Getting and giving critiques is probably the hardest part of writing, not just because criticism is involved, and no one likes to be criticized, but because it places a value judgment on the giver and the receiver. Some people have no problem with this and other, well, it's like a slap in the face. So, how can critiquing and being critiqued be made easier? I don't think there is a way, but here are some suggestions.
Sticking to grammar, sentence structure and spelling, the nuts and bolts of writing, is safe--and accurate--but it is seldom helpful beyond the superficial. It is a chemical peel instead of a face lift, a quick fix. Making sure the nuts and bolts are secure and well fitted is helpful, and it provides a strong support for the rest of the writing; however, it doesn't help to built supports if there's nothing to hang on them. That's where style and voice come in.
A writer's voice is, or at least should be, unique. It is the result of the accumulation of years of reading, imitating, trying out different forms and tricks garnered from favorite writers and writers teachers use to illustrate the art of writing. Some writers have a distinctive voice as soon as they begin, having internalized and filtered through everything they have read to come out with their own particular perspective. That's a gift, a talent, and few possess it. And then there are the rest of us, the ones who have to work at finding a voice that isn't a copy of another writer's tricks and traits.
My critique partner read an older version of a book we recently edited and she told me it was easy to see they were written by the same person. The voice was clearly the same, although more mature, the difference between a teenager and an adult. The bone structure was the same but the features were subtly altered, refined by time and external forces--weather, care and makeup.
Style is as important as the nuts and bolts and it is what makes writing stand out and what makes it readable or, in today's vernacular, accessible. If the words flow so effortlessly the reader is carried along in such a way that time becomes meaningless and he is immersed in the characters and the world created, that is style.
Although what the reader gets seems effortless, it is the work of countless hours, not only at the typewriter or keyboard, but over the course of the writer's life. Voice, mechanics and style are the culmination of all the reading, writing, rewriting and editing and, yes, even criticism over the course of time. A turn of phrase, a certain palpable sense of place, the three-dimensional qualities of the characters, vocabulary, setting, pacing and plot come together in a whole that is . . . magic. It's what separates the artist from the hard-working, but often generic and mundane, journeyman, and both are needed. In many ways, writing that transports and transforms is like rich food; too much rich food and obesity and illness follow, too little and the result is starvation. A balanced diet is the only answer. The same holds true for criticism.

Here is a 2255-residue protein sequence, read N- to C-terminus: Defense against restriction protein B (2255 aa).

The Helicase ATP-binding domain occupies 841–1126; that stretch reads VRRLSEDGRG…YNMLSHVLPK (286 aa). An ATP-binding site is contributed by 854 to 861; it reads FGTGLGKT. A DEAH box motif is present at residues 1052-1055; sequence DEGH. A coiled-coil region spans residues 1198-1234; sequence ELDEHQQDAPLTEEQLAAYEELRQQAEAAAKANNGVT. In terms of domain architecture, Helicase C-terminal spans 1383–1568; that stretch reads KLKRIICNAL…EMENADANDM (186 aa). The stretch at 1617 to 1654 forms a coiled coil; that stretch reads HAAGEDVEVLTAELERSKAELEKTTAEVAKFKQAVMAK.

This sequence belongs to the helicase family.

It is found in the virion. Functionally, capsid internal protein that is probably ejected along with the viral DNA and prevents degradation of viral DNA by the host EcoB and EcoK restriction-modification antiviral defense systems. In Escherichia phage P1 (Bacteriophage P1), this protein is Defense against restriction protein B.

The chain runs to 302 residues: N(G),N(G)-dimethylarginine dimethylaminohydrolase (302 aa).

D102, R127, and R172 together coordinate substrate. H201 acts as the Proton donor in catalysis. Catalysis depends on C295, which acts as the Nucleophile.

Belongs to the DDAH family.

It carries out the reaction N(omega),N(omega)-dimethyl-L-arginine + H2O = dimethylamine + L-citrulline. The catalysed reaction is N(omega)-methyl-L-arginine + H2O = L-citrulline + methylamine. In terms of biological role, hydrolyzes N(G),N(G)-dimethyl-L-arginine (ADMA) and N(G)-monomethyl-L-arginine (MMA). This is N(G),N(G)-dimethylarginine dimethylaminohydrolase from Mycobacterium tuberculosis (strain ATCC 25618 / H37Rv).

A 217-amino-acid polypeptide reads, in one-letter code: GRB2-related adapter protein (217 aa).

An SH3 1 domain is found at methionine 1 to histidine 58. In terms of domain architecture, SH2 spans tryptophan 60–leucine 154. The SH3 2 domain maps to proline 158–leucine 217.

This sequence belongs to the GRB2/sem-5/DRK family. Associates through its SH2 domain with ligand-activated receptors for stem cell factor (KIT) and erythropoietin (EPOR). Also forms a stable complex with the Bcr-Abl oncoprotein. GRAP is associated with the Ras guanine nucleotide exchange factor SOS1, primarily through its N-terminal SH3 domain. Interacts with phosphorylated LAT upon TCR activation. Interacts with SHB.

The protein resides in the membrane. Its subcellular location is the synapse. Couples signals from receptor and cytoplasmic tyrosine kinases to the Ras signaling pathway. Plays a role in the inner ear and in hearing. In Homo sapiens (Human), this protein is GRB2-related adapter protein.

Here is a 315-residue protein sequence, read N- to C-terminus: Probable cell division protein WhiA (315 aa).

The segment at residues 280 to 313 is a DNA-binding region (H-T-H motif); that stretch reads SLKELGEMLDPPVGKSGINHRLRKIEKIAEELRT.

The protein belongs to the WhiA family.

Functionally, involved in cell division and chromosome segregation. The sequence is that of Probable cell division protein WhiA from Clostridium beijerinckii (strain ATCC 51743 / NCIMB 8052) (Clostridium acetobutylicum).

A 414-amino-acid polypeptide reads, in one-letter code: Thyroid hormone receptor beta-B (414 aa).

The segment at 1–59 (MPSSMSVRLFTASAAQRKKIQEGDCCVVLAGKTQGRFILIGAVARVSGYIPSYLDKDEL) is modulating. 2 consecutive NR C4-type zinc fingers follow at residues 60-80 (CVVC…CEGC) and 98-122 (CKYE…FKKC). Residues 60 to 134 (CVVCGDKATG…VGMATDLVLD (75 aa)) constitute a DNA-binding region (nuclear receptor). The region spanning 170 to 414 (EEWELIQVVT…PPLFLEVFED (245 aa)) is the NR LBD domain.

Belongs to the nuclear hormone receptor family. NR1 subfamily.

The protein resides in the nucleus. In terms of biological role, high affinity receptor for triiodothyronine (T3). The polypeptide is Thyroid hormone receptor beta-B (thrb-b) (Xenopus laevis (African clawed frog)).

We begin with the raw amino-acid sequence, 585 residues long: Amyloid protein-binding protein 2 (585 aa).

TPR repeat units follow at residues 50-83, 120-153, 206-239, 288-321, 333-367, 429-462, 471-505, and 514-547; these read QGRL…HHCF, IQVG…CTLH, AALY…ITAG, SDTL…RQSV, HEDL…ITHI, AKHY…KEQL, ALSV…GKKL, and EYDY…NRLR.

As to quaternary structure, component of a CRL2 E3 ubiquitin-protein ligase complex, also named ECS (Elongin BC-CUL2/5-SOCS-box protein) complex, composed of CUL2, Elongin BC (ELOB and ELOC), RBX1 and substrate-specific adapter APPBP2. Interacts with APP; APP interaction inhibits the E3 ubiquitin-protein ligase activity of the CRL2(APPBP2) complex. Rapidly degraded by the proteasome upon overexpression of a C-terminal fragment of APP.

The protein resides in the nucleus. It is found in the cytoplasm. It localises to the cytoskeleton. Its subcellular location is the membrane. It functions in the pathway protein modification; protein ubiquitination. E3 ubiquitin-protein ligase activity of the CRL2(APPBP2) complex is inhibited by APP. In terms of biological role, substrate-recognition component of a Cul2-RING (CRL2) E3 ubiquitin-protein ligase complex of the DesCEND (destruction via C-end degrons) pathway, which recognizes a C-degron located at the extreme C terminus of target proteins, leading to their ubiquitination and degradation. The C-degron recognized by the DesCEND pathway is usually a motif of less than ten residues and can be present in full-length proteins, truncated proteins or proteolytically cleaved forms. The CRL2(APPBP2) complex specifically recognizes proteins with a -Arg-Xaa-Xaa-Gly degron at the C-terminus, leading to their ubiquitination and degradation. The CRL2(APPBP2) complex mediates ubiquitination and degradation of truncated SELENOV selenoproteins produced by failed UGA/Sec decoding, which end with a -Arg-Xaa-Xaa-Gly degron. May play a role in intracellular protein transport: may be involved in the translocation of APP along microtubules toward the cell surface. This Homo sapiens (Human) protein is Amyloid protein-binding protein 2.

Balance grammar, punctuation and vocabulary, the nuts and bolts of a strong structure, with voice and style and criticism becomes as much an art as writing. It takes more than pointing out mistakes to make or break another's work; it takes a subtle hand that refines and polishes the basic ingredients. Like making a pretty girl prettier with a new hairstyle and makeup or turning ordinary ingredients into extraordinary meals, criticism is all about enhancing without destroying or covering up the intrinsic beauty and taste.
So, pluck the errant hairs and wash and exfoliate the skin, peel the inedible vegetable skin and core out the blemishes and bad spots, but leave the rest intact. No one benefits by imposing your individual style and taste on another's work. Van Gogh wouldn't destroy the Sistine Chapel and Michaelangelo wouldn't raze the Acropolis to build St. Peter's Basilica or recut the Venus de Milo for his Pieta. Be gentle. Be honest. Above all, remember it's your turn next.